• [0028]
    The encryption of a plaintext block is a function of the plaintext data, an encryption key and a “whitening” value. The whitening value is a function of a whitening key, the block's “address” and a counter or “version number” that is incremented each time a block is written. The use of the block's address in the whitening value defends against relocation and the use of the version number defends against replay.
  • [0029]
    Turning now to FIG. 3, data flow for encryption, decryption and integrity of data for a secure computing device is indicated generally by the reference numeral 300. In a Memory Write portion of the data flow 300, Plaintext data is received, for which an integrity value is generated and saved at a function block 310. The received Plaintext data is also received at a first summing block 312, which also receives a Whitening Value to sum with the Plaintext data. The output of the summing block 312 is received and encrypted by a function block 314, which also receives a Cryptographic Key and encrypts the data using AES or DES, for example. The output of the encryption block 314 is received by a second summing block 316, which also receives a Whitening Value to sum with the encrypted data. The output of the summing block 316 comprises Ciphertext data to be stored in protected memory.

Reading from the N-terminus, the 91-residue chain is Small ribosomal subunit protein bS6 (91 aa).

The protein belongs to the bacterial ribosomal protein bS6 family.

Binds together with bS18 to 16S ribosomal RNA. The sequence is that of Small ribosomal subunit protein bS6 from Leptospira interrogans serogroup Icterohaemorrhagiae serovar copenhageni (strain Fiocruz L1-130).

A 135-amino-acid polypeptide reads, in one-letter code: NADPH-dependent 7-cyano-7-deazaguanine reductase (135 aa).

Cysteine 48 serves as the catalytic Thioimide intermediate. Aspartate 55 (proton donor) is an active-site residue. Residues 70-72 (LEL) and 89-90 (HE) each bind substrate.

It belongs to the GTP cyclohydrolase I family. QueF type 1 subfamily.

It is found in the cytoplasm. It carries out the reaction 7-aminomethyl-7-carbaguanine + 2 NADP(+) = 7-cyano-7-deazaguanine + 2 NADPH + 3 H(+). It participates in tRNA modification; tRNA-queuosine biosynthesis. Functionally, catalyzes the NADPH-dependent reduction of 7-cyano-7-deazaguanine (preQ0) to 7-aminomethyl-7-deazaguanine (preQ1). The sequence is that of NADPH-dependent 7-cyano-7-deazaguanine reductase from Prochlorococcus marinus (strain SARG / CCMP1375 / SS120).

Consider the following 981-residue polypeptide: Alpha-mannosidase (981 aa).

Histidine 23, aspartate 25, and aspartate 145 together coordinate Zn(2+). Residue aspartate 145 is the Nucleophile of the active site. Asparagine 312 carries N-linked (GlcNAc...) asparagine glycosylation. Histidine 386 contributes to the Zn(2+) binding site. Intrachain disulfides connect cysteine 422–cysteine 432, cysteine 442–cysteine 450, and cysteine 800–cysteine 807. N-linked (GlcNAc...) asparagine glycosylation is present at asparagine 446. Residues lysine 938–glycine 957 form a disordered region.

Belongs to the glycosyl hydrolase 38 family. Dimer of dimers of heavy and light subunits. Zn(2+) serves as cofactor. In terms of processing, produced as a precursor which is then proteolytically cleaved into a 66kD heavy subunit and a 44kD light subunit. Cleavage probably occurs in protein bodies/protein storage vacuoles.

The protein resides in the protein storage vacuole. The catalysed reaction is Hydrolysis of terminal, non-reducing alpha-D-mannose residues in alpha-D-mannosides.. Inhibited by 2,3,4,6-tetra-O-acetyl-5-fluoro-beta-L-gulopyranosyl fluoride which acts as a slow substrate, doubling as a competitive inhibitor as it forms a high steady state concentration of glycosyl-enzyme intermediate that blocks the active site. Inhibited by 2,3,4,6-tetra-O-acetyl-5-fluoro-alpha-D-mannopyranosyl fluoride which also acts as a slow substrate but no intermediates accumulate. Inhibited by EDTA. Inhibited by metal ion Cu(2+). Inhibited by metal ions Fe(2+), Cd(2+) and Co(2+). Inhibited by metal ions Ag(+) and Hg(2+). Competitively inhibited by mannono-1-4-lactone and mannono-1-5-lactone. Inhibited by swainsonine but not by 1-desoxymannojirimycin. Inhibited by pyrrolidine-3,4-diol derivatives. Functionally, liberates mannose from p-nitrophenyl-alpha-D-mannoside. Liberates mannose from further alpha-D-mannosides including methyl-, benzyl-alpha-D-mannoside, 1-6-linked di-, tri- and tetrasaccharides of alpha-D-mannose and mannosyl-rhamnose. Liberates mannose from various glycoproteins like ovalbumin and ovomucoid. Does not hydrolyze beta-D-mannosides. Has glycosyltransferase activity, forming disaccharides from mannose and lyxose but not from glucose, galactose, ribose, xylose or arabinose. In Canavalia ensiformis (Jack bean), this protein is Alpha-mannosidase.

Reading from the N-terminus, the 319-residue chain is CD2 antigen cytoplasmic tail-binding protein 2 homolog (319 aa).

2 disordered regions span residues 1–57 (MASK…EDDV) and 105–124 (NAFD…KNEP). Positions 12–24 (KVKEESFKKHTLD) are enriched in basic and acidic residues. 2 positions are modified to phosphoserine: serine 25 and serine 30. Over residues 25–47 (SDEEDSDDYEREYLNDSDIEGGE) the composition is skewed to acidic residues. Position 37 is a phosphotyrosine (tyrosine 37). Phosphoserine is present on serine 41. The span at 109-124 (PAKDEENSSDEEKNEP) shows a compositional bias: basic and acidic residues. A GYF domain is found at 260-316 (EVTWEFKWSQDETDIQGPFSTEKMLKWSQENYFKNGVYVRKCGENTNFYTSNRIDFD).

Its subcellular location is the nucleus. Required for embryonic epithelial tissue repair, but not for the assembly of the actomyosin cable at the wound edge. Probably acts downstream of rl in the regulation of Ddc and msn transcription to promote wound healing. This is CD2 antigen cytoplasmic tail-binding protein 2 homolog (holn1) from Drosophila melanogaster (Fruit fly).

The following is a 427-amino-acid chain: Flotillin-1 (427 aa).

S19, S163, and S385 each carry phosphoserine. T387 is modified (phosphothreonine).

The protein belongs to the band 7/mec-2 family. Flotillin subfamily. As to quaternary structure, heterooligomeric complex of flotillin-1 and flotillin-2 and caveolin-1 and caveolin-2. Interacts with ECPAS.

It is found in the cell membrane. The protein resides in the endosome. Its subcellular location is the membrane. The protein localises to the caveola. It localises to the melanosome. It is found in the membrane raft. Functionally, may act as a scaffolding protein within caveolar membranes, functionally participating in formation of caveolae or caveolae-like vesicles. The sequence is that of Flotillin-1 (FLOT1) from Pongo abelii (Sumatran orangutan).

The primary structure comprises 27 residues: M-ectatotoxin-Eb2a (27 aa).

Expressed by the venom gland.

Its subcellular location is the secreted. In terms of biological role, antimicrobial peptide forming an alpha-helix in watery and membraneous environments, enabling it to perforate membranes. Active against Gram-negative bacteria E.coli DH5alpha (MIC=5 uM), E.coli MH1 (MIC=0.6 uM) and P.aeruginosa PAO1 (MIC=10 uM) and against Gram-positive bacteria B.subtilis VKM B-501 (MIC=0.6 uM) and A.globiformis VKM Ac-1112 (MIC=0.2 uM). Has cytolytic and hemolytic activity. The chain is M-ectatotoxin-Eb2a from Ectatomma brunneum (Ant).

• [0030]
    The address of the data is received by a function block 318, which gets a version number for the received address. The output of the block 318 is received by a Galois Field (“GF”) multiply block 320. The GF multiply block 320 also receives a Whitening Key, and thereby produces the Whitening Value.